EFFECT OF PARTICLE SIZE ON STABILITY OF SUSPENSION
DIPAK KUMAR DASH
HIMALAYAN PHARMACY INSTITUTE, SIKKIM
Pharmaceutical suspension may be defined as coarse dispersions in which insoluble solids are suspended in a liquid medium. Insoluble solids may have a size range from 10 to 1000 µm.
STABILITY OF SUSPENSION
It is important to understand that suspensions are kinetically stable, but thermodynamically unstable, system.
Physical stability is defined as the condition in which the particles remain uniformly distributed throughout the dispersion without any signs of sedimentation. It is difficult to achieve this condition. Hence the definition can be restated as –if the particles settle they should be easily resuspendable by moderate amount of shaking.
Reference ID: PHARMATUTOR-ART-1093
EFFECT OF PARTICLE SIZE ON STABILITY
When left undisturbed for a long period of time the suspension particles will aggregate, sediment, eventually cake. When a suspension is very well dispersed (i.e., deflocculated), the particles will settle as small individual particles. This settling will be very slow and will result in a low-volume, high-density sediment that may be difficult or impossible to redisperse. When the particles are held together in a loose open structure, the system is said to be in the state of flocculation. Particle size of the active agent plays a key role in the physical stability and bioavailability of the drug product.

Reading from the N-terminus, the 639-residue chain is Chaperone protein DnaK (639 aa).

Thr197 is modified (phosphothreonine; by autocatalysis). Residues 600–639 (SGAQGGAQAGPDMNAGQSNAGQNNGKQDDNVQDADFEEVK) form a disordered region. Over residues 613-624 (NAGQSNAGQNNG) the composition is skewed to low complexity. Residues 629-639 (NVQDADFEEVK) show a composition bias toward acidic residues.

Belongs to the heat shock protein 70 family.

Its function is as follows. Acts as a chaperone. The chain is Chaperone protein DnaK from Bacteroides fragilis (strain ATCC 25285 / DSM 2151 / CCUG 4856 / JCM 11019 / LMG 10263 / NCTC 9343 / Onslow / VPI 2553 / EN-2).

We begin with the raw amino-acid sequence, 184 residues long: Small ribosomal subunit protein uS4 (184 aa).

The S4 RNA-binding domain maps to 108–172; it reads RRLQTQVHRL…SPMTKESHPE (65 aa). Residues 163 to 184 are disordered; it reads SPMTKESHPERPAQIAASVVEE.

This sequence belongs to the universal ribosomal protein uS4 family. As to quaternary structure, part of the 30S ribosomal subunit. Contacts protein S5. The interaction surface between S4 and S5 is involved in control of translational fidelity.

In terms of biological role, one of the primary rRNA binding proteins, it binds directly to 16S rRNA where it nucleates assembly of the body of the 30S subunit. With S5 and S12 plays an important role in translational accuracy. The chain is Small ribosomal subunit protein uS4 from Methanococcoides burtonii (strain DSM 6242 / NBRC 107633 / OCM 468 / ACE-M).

The rate of sedimentation, agglomeration, is affected by particle size. The most efficient method of producing small particle size is dry milling. However, wet milling may be desirable for potentially explosive ingredients.
In this system solids are present as individual particles. These system have a shorter shelf life ,but have greater bioavailability when compared to flocculated systems.
In this system particles aggregate themselves by chemical bridging. These folks are light fluffy conglomerates which are held together by weak vanderwall force of attraction.
flocculating agents decreases zeta potential of the suspended charged particle and thus cause aggregation (flock formation) of the particles.
Examples of flocculating agents are:
• Neutral electrolytes such as KCl, NaCl. , Surfactants, Polymeric flocculating agents.
• Sulfate, citrates, phosphates salts
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